First pitch on Wednesday, April 5 at Raley Field is set for 6:05 pm. Gates for the game will open at 5:00 pm with parking lots to open at 4:30 pm. Parking will be $5.
General admission tickets start at just $5. There will be a $10 ticket option which includes a general admission ticket, a hot dog, chips, and a soda. Tickets can be purchased online at www.rivercats.com.
All River Cats season ticket members will have tickets to the exhibition game included with their plan. For more information please email firstname.lastname@example.org or call (916) 376-HITS (4487).
East Sacramento CHP and Rancho Cordova PD are requesting public assistance with identifying a possible hit and run vehicle involved in a fatal collision on February 23, 2017, at approximately 8:13 pm. The collision occurred on northbound Sunrise Boulevard north of Coloma Road. The make and model of the vehicle has been identified as a 2002-2009 Dodge RAM 1500, equipped with a light colored or metallic toolbox, mounted directly behind the cab.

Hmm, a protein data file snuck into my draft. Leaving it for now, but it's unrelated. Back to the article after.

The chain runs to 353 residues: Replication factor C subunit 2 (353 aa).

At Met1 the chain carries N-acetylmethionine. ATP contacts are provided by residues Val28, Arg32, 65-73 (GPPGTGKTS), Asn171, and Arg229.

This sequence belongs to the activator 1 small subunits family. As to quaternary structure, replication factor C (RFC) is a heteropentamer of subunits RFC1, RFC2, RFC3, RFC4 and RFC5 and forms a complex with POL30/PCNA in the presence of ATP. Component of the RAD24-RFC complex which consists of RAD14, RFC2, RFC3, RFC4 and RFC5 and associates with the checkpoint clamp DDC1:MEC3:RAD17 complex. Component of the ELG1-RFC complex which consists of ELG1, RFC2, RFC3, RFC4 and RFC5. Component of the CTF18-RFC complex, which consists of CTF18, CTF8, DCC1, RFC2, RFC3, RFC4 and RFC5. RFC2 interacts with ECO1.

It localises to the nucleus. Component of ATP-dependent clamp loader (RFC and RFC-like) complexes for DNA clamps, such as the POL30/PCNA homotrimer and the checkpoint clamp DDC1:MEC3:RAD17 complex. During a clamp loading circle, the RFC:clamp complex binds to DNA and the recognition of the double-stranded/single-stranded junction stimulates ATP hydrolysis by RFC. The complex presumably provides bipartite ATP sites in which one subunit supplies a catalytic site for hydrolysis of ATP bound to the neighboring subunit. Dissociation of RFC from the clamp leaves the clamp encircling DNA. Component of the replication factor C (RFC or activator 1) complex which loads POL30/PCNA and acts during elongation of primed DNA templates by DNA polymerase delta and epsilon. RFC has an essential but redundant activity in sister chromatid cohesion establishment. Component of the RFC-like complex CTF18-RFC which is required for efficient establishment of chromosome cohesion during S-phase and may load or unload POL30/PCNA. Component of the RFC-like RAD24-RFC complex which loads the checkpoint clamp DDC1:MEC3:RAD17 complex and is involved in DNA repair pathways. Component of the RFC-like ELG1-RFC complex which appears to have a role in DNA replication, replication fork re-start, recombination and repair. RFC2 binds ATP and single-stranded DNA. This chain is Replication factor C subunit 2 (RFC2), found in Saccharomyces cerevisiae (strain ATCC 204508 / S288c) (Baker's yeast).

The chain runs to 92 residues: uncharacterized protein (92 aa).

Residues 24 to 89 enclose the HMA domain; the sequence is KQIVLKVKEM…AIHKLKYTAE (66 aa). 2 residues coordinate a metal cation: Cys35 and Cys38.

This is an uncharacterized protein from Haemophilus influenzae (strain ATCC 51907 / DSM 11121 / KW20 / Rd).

The driver of the pickup may be a white or Hispanic male, approximately 5'08" to 6'00" tall, between 190 and 225 pounds. At the time, the driver was wearing blue jeans and a bright colored hoody style sweater, according to CHP Public Information Officer Tommy Riggin.
For CHP-provided video of the suspect, click here: https://cfs.chp.ca.gov/cfs/public.php?service=files&t=d6f342dd9ad5772d146ac9fcb06a5374&download
If anyone has any information regarding the identity of the driver and/or vehicle, please contact the East Sacramento CHP Area Office at (916) 464-1450, or the public information officer at (916) 802-5372.
"Any assistance that you can provide is greatly appreciated," said Riggin.
A delegation of 18 members of the Sacramento Presbytery, ages 14 to over 70, spent spring break volunteering in Nicaragua. The team is a part of an ongoing partnership with CEPAD, an Ecumenical, Not for Profit serving the people of Nicaragua by building schools and supporting sustainability in its villages.
The volunteer team began their service at a CEPAD School in the colonial city of León. The team painted three classrooms but the highlight was presenting the school with 18 laptop computers generously donated by members of Davis Community Church.
“When the computers were first presented, there was a lot of confused chatter,” stated Rev. Jeanie Shaw, pastor of Eventide Community − a sister church to Grace Presbyterian in Sacramento − and mission trip leader, “the students had never seen a laptop before. After a student yelled out, 'Computadora,' [computers!] the whole assembly erupted in gleeful pandemonium.”